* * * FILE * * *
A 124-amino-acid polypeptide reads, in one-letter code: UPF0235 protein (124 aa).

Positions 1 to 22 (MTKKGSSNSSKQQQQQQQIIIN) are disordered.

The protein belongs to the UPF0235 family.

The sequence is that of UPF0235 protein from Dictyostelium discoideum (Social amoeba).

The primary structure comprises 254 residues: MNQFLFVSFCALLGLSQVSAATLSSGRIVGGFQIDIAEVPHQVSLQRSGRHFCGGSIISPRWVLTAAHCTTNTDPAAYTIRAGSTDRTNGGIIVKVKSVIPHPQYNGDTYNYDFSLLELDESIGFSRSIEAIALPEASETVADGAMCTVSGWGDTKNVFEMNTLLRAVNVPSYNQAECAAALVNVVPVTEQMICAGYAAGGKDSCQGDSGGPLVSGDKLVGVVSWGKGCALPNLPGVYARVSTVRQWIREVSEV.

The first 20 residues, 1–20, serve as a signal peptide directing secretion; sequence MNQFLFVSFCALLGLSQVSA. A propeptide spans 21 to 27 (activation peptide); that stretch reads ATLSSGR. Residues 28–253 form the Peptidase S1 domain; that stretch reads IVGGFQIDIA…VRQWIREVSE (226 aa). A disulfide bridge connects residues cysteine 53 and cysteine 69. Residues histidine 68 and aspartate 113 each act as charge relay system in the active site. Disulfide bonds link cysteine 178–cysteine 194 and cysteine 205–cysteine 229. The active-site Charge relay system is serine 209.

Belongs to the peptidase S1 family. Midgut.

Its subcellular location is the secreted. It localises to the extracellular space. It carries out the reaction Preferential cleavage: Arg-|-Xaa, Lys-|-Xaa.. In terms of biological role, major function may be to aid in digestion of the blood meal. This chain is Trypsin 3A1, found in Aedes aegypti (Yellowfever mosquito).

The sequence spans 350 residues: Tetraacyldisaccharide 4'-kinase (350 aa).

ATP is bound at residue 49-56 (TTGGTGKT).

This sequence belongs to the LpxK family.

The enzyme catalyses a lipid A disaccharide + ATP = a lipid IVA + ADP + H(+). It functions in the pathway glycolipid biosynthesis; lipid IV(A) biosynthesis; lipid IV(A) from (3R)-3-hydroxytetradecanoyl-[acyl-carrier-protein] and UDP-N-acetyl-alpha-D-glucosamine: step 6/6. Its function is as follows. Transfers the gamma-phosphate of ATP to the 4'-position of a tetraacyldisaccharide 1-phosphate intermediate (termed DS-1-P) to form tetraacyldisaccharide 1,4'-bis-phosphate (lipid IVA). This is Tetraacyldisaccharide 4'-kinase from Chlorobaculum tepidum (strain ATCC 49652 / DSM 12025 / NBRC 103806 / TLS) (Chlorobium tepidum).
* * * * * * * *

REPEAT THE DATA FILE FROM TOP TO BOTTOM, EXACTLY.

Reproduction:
A 124-amino-acid polypeptide reads, in one-letter code: UPF0235 protein (124 aa).

Positions 1 to 22 (MTKKGSSNSSKQQQQQQQIIIN) are disordered.

The protein belongs to the UPF0235 family.

The sequence is that of UPF0235 protein from Dictyostelium discoideum (Social amoeba).

The primary structure comprises 254 residues: MNQFLFVSFCALLGLSQVSAATLSSGRIVGGFQIDIAEVPHQVSLQRSGRHFCGGSIISPRWVLTAAHCTTNTDPAAYTIRAGSTDRTNGGIIVKVKSVIPHPQYNGDTYNYDFSLLELDESIGFSRSIEAIALPEASETVADGAMCTVSGWGDTKNVFEMNTLLRAVNVPSYNQAECAAALVNVVPVTEQMICAGYAAGGKDSCQGDSGGPLVSGDKLVGVVSWGKGCALPNLPGVYARVSTVRQWIREVSEV.

The first 20 residues, 1–20, serve as a signal peptide directing secretion; sequence MNQFLFVSFCALLGLSQVSA. A propeptide spans 21 to 27 (activation peptide); that stretch reads ATLSSGR. Residues 28–253 form the Peptidase S1 domain; that stretch reads IVGGFQIDIA…VRQWIREVSE (226 aa). A disulfide bridge connects residues cysteine 53 and cysteine 69. Residues histidine 68 and aspartate 113 each act as charge relay system in the active site. Disulfide bonds link cysteine 178–cysteine 194 and cysteine 205–cysteine 229. The active-site Charge relay system is serine 209.

Belongs to the peptidase S1 family. Midgut.

Its subcellular location is the secreted. It localises to the extracellular space. It carries out the reaction Preferential cleavage: Arg-|-Xaa, Lys-|-Xaa.. In terms of biological role, major function may be to aid in digestion of the blood meal. This chain is Trypsin 3A1, found in Aedes aegypti (Yellowfever mosquito).

The sequence spans 350 residues: Tetraacyldisaccharide 4'-kinase (350 aa).

ATP is bound at residue 49-56 (TTGGTGKT).

This sequence belongs to the LpxK family.

The enzyme catalyses a lipid A disaccharide + ATP = a lipid IVA + ADP + H(+). It functions in the pathway glycolipid biosynthesis; lipid IV(A) biosynthesis; lipid IV(A) from (3R)-3-hydroxytetradecanoyl-[acyl-carrier-protein] and UDP-N-acetyl-alpha-D-glucosamine: step 6/6. Its function is as follows. Transfers the gamma-phosphate of ATP to the 4'-position of a tetraacyldisaccharide 1-phosphate intermediate (termed DS-1-P) to form tetraacyldisaccharide 1,4'-bis-phosphate (lipid IVA). This is Tetraacyldisaccharide 4'-kinase from Chlorobaculum tepidum (strain ATCC 49652 / DSM 12025 / NBRC 103806 / TLS) (Chlorobium tepidum).